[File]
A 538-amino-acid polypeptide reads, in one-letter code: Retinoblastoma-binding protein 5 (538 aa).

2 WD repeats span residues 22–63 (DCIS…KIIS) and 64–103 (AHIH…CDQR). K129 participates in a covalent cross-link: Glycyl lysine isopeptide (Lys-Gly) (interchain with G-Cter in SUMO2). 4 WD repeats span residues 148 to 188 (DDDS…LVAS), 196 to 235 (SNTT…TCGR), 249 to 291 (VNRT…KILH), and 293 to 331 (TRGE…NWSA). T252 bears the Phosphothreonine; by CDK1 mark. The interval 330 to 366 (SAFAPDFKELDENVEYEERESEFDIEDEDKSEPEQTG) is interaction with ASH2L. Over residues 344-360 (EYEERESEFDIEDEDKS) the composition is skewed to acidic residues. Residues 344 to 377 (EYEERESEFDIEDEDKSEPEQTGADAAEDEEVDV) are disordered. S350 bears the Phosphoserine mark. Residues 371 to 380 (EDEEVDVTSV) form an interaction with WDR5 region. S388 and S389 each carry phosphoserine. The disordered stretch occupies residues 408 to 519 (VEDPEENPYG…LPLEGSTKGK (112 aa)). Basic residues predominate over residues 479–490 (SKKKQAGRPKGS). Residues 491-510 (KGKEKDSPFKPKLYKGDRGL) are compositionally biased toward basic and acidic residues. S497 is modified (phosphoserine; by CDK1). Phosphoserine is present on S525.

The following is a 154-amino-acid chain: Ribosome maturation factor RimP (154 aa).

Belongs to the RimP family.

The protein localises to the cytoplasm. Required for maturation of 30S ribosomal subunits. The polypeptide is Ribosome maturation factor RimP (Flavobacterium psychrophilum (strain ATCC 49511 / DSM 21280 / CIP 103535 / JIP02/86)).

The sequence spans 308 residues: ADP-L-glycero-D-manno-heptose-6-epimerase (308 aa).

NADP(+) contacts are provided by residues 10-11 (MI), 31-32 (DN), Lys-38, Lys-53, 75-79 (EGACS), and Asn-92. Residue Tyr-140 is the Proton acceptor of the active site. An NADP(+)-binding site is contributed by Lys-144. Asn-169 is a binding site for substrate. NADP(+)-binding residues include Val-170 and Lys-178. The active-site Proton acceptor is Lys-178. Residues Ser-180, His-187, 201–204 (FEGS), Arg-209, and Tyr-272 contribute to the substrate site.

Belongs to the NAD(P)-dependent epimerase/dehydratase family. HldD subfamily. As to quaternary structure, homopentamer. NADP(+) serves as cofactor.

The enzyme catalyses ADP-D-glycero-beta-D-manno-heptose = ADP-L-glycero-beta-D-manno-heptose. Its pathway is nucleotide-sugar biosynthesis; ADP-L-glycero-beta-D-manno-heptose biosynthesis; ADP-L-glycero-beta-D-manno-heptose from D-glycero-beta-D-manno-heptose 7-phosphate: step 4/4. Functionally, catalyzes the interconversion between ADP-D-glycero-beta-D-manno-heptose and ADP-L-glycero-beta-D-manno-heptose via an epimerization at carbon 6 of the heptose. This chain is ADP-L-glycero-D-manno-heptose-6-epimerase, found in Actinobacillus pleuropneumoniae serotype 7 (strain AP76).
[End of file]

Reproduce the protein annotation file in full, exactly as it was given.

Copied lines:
A 538-amino-acid polypeptide reads, in one-letter code: Retinoblastoma-binding protein 5 (538 aa).

2 WD repeats span residues 22–63 (DCIS…KIIS) and 64–103 (AHIH…CDQR). K129 participates in a covalent cross-link: Glycyl lysine isopeptide (Lys-Gly) (interchain with G-Cter in SUMO2). 4 WD repeats span residues 148 to 188 (DDDS…LVAS), 196 to 235 (SNTT…TCGR), 249 to 291 (VNRT…KILH), and 293 to 331 (TRGE…NWSA). T252 bears the Phosphothreonine; by CDK1 mark. The interval 330 to 366 (SAFAPDFKELDENVEYEERESEFDIEDEDKSEPEQTG) is interaction with ASH2L. Over residues 344-360 (EYEERESEFDIEDEDKS) the composition is skewed to acidic residues. Residues 344 to 377 (EYEERESEFDIEDEDKSEPEQTGADAAEDEEVDV) are disordered. S350 bears the Phosphoserine mark. Residues 371 to 380 (EDEEVDVTSV) form an interaction with WDR5 region. S388 and S389 each carry phosphoserine. The disordered stretch occupies residues 408 to 519 (VEDPEENPYG…LPLEGSTKGK (112 aa)). Basic residues predominate over residues 479–490 (SKKKQAGRPKGS). Residues 491-510 (KGKEKDSPFKPKLYKGDRGL) are compositionally biased toward basic and acidic residues. S497 is modified (phosphoserine; by CDK1). Phosphoserine is present on S525.

The following is a 154-amino-acid chain: Ribosome maturation factor RimP (154 aa).

Belongs to the RimP family.

The protein localises to the cytoplasm. Required for maturation of 30S ribosomal subunits. The polypeptide is Ribosome maturation factor RimP (Flavobacterium psychrophilum (strain ATCC 49511 / DSM 21280 / CIP 103535 / JIP02/86)).

The sequence spans 308 residues: ADP-L-glycero-D-manno-heptose-6-epimerase (308 aa).

NADP(+) contacts are provided by residues 10-11 (MI), 31-32 (DN), Lys-38, Lys-53, 75-79 (EGACS), and Asn-92. Residue Tyr-140 is the Proton acceptor of the active site. An NADP(+)-binding site is contributed by Lys-144. Asn-169 is a binding site for substrate. NADP(+)-binding residues include Val-170 and Lys-178. The active-site Proton acceptor is Lys-178. Residues Ser-180, His-187, 201–204 (FEGS), Arg-209, and Tyr-272 contribute to the substrate site.

Belongs to the NAD(P)-dependent epimerase/dehydratase family. HldD subfamily. As to quaternary structure, homopentamer. NADP(+) serves as cofactor.

The enzyme catalyses ADP-D-glycero-beta-D-manno-heptose = ADP-L-glycero-beta-D-manno-heptose. Its pathway is nucleotide-sugar biosynthesis; ADP-L-glycero-beta-D-manno-heptose biosynthesis; ADP-L-glycero-beta-D-manno-heptose from D-glycero-beta-D-manno-heptose 7-phosphate: step 4/4. Functionally, catalyzes the interconversion between ADP-D-glycero-beta-D-manno-heptose and ADP-L-glycero-beta-D-manno-heptose via an epimerization at carbon 6 of the heptose. This chain is ADP-L-glycero-D-manno-heptose-6-epimerase, found in Actinobacillus pleuropneumoniae serotype 7 (strain AP76).